A couple of years ago I created the original code behind project Django Queue Service on a bet with myself at the O’Reilly Open Source Convention. A few months later I popped the whole thing up on Google Code hosting and made it an open source project. A couple of fellows joined me in hacking on the code base to move it forward a bit – and one in particular (Rajesh) did an amazing amount of work moving the whole thing forward.
While I had some good original ideas, I didn’t keep the project moving. And the project has been effectively abandoned from my head for the past 9 months. So today I’ve moved ownership of that project to Rajesh. I’ve left myself as a contributor – but I’ve found that unless I’m actively using the code myself, I’m not likely to do anything to contribute into the code base – and right now the Django based work I’m doing is all pretty external to needing any queues to get stuff done.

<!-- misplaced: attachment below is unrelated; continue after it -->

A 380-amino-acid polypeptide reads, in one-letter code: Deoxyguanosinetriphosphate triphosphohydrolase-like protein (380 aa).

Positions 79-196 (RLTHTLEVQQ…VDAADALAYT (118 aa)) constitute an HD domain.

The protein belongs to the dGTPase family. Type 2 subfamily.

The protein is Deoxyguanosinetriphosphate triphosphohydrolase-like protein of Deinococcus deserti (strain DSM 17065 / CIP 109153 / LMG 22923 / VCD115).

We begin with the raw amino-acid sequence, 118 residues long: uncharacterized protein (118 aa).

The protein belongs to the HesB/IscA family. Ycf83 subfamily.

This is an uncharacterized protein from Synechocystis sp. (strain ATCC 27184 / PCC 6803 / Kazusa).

I think I likely should have handed the project off some time ago – I didn’t do it any favors by just lurking on the code and not promoting it. I didn’t hold up any patches either – I just didn’t make it move forward. I think the project’s in good hands and I’m looking forward to watching the “really simple queue” space to see where it continues to go. There are some interesting alternatives out there too – Gearman, Celery (rides atop RabbitMQ), and beanstalkd.
One thought on “Knowing when to back off a project…”
It’s always important to know when to back off.
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